1. Introduction

This is a high-level summary of the UK House Price Index (HPI), which replaces the previous house price indices separately published by the Land Registry and the Office for National Statistics. For full details, including commentary, historical data tables and analytical tools please see the main publication of the new HPI, published today on the GOV.UK website.

The UK HPI is a joint production by Land Registry, Land and Property Services Northern Ireland, Office for National Statistics and Registers of Scotland.

The UK HPI has been published initially as an experimental official statistic to allow for users to acclimatise to the format of the new HPI, to evaluate user reaction to the new data, evolve the publication of data further to meet user requirements and to further develop the data sources used in the production. Whilst the methodology for the new UK HPI has been finalised, further work is taking place to secure additional property attributes data (such as from Scottish Assessors) that will supplement and provide additional assurance to the production process going forward.

It is expected that we will seek to take the necessary steps to remove the experimental status at the end of 2016, once the above points have been implemented and then progress with the assessment of the new UK HPI as a National Statistic.

Please note that the Northern Ireland Residential Property Price Index, used as a component source in the production of the new UK HPI remains an official statistic (that is this is not classified as experimental).

Back to table of contents

2. UK all dwellings

UK average house prices have increased by 8.1% in the year to May 2016 (unchanged from the year to April 2016), continuing the strong growth seen since the end of 2013.

The average UK house price was £211,000 in May 2016. This is £16,000 higher than in May 2015, and £2,400 higher than last month.

Back to table of contents

3. House price index, by UK country

The main contribution to the increase in UK house prices came from England, where house prices increased by 8.9% over the year to May 2016, with the average price in England now £227,000. Wales saw house prices increase by 3.6% over the latest 12 months to stand at £143,000. In Scotland, the average price increased by 4.0% over the year to stand at £141,000. The average price in Northern Ireland is currently £118,000.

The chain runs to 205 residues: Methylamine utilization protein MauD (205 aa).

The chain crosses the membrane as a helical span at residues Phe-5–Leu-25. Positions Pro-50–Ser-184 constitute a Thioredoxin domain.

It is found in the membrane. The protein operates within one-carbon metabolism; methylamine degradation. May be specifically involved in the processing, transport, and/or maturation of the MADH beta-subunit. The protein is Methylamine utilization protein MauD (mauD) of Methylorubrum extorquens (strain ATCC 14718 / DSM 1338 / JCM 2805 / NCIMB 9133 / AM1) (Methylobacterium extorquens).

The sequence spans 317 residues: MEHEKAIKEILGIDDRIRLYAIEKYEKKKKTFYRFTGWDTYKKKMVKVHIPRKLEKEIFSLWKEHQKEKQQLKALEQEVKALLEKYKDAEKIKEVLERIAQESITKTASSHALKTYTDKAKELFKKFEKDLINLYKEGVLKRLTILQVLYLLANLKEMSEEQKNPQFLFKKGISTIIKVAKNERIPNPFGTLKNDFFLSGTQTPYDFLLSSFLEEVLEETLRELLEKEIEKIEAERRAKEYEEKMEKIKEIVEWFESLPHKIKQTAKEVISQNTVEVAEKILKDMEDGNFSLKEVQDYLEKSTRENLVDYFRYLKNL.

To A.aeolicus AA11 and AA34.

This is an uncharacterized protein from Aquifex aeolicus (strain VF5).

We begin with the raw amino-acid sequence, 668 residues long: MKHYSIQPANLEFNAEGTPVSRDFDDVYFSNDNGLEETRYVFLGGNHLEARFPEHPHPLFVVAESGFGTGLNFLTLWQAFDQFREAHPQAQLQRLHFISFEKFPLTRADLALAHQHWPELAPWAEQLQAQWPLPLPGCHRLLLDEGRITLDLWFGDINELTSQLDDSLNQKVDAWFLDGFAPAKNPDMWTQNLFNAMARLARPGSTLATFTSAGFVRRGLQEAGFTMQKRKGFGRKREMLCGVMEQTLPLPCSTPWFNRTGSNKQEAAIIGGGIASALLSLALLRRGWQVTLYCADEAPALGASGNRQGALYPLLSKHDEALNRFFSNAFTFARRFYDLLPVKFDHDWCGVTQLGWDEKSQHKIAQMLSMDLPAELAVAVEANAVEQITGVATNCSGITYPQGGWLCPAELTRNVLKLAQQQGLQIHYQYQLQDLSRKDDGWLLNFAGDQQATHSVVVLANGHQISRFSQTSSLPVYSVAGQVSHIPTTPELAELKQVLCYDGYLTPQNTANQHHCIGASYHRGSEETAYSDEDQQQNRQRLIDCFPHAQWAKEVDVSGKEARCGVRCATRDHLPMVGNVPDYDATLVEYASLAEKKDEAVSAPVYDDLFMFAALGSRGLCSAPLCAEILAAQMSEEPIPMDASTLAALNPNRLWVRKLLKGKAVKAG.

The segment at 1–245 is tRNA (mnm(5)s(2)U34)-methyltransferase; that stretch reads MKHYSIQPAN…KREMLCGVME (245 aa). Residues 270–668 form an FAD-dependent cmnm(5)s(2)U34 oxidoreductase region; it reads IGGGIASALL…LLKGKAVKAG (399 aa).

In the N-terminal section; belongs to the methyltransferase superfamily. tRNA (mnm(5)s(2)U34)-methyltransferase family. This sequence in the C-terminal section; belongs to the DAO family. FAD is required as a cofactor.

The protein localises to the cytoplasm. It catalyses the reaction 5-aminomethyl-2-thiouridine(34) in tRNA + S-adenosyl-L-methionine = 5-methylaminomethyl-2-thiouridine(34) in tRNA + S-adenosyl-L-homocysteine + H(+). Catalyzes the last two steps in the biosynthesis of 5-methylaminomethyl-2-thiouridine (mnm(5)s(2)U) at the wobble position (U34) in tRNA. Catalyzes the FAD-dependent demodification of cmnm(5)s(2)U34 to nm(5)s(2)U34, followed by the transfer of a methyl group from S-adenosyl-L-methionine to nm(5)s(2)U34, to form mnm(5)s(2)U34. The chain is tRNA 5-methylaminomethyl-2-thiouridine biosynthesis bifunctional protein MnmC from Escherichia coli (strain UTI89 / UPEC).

Back to table of contents

4. House price index, by English region

On a regional basis, London continues to be the region with the highest average house price at £472,000, followed by the South East and the East of England, which stand at £306,000 and £265,000 respectively. The lowest average price continues to be in the North East at £124,000.

London was also the region which showed the highest annual growth, with prices increasing by 13.6% in the year to May 2016. The South East (12.9%) and the East of England (12.8%) also had high annual growth. The lowest annual growth was in the North East, where prices increased by 3.2% over the year.

Back to table of contents

5. House price index, by UK local authority district

The local authority showing the largest annual growth in the year to May 2016 was Slough, where prices increased by 23.3% to stand at £287,000. The lowest annual growth was recorded in the City of London, where prices fell by 9.2% to stand at £692,000.

In May 2016, the most expensive borough to live in was Kensington and Chelsea, where the cost of an average house was £1.27 million. In contrast, the cheapest area to purchase a property was Burnley, where an average house cost £69,000.

Further information on how the new UK HPI compares to the previous ONS and Land Registry House Price Indices can be found in the article ‘Explaining the impact of the new UK house price index'.

Back to table of contents

Contact details for this Statistical bulletin

Rhys Lewis
hpi@ons.gsi.gov.uk
Telephone: +44 (0)1633 456400